The art of Brazilian Jiu-Jitsu (BJJ) is renowned for its focus on technique, positional dominance, and strategy. As one level up in their understanding, they are exposed to a variety of positions, some of which are more unique than the rest. Perhaps one of the more exotic positions in the sport is the infamous “Truck” position. The Truck is a technique that originally goes back to wrestling, and has been synonymous with Eddie Bravo’s 10th Planet Jiu-Jitsu style of grappling. Over the years, more and more athletes have adapted this move to add new wrinkles to their game. Today, we will review the Truck, its mechanics, and applications in BJJ.
What Is The Truck Position?
At its very essence, the Truck is a control position that targets the opponent’s lower body, specifically the hips and legs. You get this type of control by hooking one of the opponent’s legs with their own, while simultaneously grabbing the opponent’s hip or waist. This novel configuration not only limits the opponent’s movement but also opens up several paths for attacks and transitions to other positions like the back.
Benefits And Strategic Advantages
One of the main advantages of the Truck is the control it offers. The practitioner can effectively dictate the pace and direction of the match, making it difficult for the opponent to mount any meaningful offense. Additionally, the Truck’s versatility is a significant asset. From this position, you can move to different pathways leading you to dominant positions. Also, since the Truck is still not as accepted as other mainstream techniques, there is still an element of mystique in that not all practitioners know how to react (much so defend) when you apply it to them. Using the Truck to surprise your opponents and drag them to uncharted waters is recommended.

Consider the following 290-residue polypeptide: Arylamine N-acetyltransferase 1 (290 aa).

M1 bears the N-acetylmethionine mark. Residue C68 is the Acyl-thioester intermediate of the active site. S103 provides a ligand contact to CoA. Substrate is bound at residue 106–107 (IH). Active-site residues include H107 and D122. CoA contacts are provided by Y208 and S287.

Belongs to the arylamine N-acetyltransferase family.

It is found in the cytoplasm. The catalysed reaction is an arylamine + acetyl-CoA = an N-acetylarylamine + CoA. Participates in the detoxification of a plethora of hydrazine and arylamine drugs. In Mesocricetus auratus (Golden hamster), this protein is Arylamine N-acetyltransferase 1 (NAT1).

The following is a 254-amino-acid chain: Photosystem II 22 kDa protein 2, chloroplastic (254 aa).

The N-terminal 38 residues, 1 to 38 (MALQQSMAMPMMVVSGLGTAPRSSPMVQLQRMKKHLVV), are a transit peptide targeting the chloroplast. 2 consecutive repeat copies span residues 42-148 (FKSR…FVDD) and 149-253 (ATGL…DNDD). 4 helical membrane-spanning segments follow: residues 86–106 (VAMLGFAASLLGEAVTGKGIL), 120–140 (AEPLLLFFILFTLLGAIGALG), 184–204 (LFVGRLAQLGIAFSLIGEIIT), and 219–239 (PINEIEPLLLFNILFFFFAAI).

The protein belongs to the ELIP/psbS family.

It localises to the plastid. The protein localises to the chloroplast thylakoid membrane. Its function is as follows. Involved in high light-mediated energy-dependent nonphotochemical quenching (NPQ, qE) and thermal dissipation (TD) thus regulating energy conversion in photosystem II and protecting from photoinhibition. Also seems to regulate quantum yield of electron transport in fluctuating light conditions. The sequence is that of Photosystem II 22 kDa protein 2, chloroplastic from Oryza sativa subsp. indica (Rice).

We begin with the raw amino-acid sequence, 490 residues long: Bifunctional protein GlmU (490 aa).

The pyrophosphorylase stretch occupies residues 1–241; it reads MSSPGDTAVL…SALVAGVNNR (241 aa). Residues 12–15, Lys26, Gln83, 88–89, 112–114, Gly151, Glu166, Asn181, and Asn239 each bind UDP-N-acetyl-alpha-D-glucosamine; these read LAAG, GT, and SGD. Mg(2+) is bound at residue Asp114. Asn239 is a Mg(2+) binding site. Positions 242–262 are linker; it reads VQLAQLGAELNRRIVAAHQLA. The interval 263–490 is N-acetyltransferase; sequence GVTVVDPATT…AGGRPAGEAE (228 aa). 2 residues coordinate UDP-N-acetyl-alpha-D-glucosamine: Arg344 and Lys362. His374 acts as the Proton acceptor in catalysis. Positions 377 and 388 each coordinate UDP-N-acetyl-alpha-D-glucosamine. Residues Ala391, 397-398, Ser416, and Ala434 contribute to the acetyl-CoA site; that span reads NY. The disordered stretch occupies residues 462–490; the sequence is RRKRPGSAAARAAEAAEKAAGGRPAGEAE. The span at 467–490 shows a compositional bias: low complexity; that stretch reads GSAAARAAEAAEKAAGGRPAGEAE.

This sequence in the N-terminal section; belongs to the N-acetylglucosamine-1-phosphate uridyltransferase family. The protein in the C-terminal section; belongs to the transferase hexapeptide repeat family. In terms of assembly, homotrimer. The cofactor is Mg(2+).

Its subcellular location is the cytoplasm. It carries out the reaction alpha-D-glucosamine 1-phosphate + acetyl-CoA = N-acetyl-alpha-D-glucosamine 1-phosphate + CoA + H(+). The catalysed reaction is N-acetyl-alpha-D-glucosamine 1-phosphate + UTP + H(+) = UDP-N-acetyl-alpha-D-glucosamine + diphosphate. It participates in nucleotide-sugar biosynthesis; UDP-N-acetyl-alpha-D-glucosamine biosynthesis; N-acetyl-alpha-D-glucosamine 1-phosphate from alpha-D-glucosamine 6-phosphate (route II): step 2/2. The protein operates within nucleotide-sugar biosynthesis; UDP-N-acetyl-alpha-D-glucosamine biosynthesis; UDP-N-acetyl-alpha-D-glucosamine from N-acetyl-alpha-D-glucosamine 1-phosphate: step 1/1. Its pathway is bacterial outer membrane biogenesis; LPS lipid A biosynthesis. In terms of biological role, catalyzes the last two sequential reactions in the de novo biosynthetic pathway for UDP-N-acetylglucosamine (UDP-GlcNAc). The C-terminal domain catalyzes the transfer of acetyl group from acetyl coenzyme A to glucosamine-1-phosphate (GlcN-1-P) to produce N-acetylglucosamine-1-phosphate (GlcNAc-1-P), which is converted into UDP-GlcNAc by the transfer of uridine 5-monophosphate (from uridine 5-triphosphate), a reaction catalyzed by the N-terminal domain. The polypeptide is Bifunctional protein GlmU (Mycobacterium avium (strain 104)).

In this video, Eddie Bravo black belt and world-class competitor Geo Martinez, demonstrates two basic entries to the Truck. The first technique is where you enter the Truck by forcing the opponent to go supine by lifting their legs. Force your opponent’s leg upwards as you take the space near their hip. You can hook your leg to one side and reinforce the control by grabbing the other leg with your hands. This simple yet nuanced entry can give you many attacking opportunities. The second entry is where you go to the Truck against an opponent who turtles up. This is a nice follow-up to the first technique, as your opponent might go to turtle once you stack them. Both are excellent moves to get you started and are highly advised to at least try it out.
Basic Finishes From The Truck
Brandon Mccaghren is another high-profile 10th Planet black belt known for his technical approach to BJJ. In this video, he shows several submissions you can employ once you get into the Truck position. He shows the calf crank, banana split, banana splint, and crotch ripper as solid options to finish the opponent.
Submissions And Transitions